Merck’s newly announced pill to treat Coronavirus Disease 2019 (COVID-19) based on the molnupiravir compound has the downside of serious mutagenic risks in mammalian cells, according to researchers. In response, the pharmaceutical giant has disputed the study and its methodology, resulting in an unclear situation for consumers.
Molnupiravir had demonstrated a 50 percent success rate in preventing hospitalization and death over the placebo group in a clinical trial, said an announcement from the company on Oct. 1, causing shockwaves in the price of various pharmaceutical stocks.
The press release stated the trial was truncated halfway through at the advice of the Food and Drug Administration and that Merck would seek Emergency Use Authorization as soon as possible.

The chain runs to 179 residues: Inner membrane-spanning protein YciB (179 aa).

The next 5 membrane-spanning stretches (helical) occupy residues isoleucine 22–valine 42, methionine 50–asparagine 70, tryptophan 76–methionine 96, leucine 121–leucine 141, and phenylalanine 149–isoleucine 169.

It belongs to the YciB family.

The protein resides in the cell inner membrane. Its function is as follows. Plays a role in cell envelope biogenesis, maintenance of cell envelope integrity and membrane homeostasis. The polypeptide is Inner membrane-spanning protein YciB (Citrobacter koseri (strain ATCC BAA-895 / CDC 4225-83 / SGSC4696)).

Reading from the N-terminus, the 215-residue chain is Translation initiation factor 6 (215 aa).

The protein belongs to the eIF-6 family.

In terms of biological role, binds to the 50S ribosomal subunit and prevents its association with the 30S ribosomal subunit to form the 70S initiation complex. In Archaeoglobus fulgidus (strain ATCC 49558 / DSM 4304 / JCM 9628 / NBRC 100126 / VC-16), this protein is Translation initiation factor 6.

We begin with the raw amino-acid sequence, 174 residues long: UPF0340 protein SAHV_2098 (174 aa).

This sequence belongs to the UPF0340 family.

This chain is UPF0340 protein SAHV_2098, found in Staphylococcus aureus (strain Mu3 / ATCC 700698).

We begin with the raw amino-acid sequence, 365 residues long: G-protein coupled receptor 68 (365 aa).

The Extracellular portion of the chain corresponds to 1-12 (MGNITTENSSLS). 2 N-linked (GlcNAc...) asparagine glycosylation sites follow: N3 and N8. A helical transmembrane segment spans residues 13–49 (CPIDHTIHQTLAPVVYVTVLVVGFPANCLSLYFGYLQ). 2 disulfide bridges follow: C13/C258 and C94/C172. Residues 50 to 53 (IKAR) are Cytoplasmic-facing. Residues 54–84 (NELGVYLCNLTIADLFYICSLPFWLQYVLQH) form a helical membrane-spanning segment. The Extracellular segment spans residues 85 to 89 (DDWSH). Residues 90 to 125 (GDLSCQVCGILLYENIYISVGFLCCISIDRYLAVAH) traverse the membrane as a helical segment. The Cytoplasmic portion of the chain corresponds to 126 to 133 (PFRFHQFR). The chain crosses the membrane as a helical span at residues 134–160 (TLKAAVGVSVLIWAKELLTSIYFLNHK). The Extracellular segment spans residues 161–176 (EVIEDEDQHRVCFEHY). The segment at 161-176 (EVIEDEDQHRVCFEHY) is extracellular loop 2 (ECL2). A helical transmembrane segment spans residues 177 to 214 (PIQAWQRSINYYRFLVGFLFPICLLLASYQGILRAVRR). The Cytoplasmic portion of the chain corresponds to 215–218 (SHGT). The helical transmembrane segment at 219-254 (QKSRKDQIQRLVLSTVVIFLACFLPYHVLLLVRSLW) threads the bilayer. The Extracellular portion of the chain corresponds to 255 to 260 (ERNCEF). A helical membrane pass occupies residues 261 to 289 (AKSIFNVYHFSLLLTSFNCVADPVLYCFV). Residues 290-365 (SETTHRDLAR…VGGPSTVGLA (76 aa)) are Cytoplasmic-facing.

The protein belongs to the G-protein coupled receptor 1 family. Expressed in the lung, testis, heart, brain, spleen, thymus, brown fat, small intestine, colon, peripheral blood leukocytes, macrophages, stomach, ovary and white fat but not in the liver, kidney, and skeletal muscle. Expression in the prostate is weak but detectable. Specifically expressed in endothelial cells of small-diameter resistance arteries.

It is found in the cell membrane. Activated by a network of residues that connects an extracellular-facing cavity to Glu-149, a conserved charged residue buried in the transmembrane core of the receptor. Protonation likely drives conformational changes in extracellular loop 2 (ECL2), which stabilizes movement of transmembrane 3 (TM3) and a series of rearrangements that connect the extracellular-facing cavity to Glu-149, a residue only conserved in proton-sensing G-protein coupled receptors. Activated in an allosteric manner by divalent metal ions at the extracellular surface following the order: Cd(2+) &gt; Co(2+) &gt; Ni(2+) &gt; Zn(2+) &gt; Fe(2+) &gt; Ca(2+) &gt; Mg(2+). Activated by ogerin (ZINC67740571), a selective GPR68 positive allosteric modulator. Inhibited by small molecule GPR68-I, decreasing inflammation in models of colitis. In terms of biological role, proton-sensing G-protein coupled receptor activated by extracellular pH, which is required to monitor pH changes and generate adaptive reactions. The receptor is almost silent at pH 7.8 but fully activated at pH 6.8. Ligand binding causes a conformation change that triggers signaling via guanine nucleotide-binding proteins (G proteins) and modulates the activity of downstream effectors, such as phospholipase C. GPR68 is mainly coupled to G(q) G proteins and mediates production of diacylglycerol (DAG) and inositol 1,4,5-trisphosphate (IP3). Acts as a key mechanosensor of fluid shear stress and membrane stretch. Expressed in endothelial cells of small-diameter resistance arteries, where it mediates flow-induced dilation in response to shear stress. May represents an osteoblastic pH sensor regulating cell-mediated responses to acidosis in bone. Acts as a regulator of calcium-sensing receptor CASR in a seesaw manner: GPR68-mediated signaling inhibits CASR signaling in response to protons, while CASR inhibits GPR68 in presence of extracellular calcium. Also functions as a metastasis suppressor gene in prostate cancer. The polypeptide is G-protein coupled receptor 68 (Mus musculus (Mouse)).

The celebration has not been without its controversy. Only a few days later, news that the now-resigned Francis Collin’s NIH and Anthony Fauci’s NIAID had funded development of the compound at Emory University to the tune of $35 million since 2013 emerged in conjunction with analysis from a Harvard researcher that Merck had resold the product to taxpayers for $1.19 billion USD at a 3,500 percent markup over production costs.
At the same time, Barron’s reported on Oct. 5, updating the article on Oct. 8, that molnupiravir’s efficacy was not all roses, as it had shown to be mutagenic in mammalian cells, “Molnupiravir works by incorporating itself into the genetic material of the virus, and then causing a huge number of mutations as the virus replicates, effectively killing it,” reads the article.
“In some lab tests, the drug has also shown the ability to integrate into the genetic material of mammalian cells, causing mutations as those cells replicate.”…